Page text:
[I've been doing a series of Let's Play videos exploring old adventures, text games and lost design forms from the 1980s Apple IIe and Commodore 64 era. In a time when young men shout over new action games, I will talk softly over strange old ones. Come along on a visitation of a different era that's one part meditations on my childhood, one part adventure game criticism, and one part preservation effort. Bonus: Everyone says the quiet talk, lo-fi handmade feel and keyboard tapping triggers ASMR responses. Please enjoy!]
Interplay's 1988 Neuromancer game is only very loosely based on the William Gibson novel of the same name. As it turns out, legendary acid psychologist Timothy Leary was the one who originally wanted to make a game about the book -- he thought escaping into computer games might be the next psychedelic frontier.
The soundtrack is based on a Devo song, so at least go have a look at the title screen if you can. It's tough for me to manage narration and in-game sound through the same mic (some of you may remember the infamous Bugle Incident from the very early Dallas Quest video), so I usually don't bother with sound. These videos are supposed to feel like hanging out at your friend's in the summer, taking turns at the keys, playing over someone else's shoulder, and as such I'm against audio polish and things.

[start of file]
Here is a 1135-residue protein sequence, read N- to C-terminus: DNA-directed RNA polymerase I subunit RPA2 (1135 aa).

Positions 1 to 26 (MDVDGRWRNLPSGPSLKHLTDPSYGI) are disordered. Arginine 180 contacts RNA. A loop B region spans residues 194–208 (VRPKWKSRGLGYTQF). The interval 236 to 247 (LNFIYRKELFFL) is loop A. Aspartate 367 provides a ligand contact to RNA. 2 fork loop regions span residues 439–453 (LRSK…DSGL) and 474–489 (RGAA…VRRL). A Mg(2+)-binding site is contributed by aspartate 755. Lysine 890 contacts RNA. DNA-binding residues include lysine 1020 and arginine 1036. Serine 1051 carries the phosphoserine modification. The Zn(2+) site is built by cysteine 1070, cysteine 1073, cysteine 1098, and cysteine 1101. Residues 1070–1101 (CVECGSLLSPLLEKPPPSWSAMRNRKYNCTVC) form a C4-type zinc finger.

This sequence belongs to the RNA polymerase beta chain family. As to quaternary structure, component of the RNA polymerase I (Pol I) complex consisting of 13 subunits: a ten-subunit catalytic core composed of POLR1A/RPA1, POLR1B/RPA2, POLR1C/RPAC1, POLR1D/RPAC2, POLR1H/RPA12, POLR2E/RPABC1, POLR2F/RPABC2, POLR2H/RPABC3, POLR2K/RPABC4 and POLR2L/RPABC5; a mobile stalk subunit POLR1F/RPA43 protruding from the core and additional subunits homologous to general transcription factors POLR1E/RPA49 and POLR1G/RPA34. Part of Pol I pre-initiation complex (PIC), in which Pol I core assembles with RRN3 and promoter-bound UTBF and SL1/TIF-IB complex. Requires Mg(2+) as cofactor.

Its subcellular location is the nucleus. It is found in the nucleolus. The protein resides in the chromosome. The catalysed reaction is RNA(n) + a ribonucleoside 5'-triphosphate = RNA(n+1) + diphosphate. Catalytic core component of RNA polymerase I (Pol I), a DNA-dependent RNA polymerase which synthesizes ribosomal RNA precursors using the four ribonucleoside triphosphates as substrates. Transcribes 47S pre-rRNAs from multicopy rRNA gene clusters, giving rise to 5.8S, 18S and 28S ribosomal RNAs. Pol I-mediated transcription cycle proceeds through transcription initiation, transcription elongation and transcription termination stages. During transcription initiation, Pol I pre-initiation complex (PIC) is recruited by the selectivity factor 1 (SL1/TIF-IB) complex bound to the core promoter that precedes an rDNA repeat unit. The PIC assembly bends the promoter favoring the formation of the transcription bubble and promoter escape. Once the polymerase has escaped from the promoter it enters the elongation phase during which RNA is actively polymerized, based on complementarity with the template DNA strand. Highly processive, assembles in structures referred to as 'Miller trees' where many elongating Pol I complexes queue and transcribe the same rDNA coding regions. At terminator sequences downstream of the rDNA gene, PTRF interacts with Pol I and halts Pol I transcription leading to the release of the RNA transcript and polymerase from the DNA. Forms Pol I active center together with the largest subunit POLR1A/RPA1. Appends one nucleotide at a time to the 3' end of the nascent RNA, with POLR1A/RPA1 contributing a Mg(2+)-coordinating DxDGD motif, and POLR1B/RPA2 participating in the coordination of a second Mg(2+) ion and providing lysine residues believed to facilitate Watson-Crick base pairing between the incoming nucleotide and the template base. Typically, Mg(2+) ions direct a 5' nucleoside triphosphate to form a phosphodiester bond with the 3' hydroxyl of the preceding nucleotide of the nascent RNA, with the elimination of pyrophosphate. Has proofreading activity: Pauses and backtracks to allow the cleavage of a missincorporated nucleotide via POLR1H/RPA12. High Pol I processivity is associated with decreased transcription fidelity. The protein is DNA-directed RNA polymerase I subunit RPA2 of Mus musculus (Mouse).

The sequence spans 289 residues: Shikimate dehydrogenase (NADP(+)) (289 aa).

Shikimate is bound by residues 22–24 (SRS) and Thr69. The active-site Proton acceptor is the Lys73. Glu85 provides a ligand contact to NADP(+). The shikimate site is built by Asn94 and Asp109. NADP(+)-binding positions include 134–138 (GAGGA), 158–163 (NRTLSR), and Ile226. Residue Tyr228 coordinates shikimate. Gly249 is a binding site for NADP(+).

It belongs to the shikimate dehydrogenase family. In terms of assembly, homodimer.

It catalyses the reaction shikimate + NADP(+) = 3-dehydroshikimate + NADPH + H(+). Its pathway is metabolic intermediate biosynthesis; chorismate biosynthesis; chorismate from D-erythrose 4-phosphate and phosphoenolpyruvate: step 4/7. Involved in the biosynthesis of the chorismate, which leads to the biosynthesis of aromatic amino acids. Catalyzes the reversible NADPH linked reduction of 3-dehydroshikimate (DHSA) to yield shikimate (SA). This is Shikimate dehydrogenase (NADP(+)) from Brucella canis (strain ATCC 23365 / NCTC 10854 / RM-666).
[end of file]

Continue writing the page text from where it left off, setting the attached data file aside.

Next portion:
This video also breaks my rule, a little bit, of avoiding games that were popular. Certainly there are better and more thorough Neuromancer Let's Plays out there. But this week I didn't really know what else to do. It's been a hard time for many of us at work, and I've been coping by getting a few days off, getting a nice whisky (M&S' very own single malt is very good, peaty) and slipping gently into a sort of liminal space populated by modern sci-fi and 1990s memoirs. You know, the kind of zone where I can almost remember why I got into this field in the first place -- where I can remember the magic of imaginary spaces and the actual desire to connect with strangers online. A cyberpunk world seems to fit the bill this week.
When you're done, you really should also check out the video Chris Person made over at Kotaku about Timothy Leary's aims for the video game world. Games and computers as a magical, spiritual space -- can you even imagine that right now? Can you remember?
The entire Lo-Fi Let's Play series is available and regularly updated at my YouTube channel if you'd like to subscribe, but my friends at RPS are graciously syndicating them here from now on, with some additional written analysis and commentary.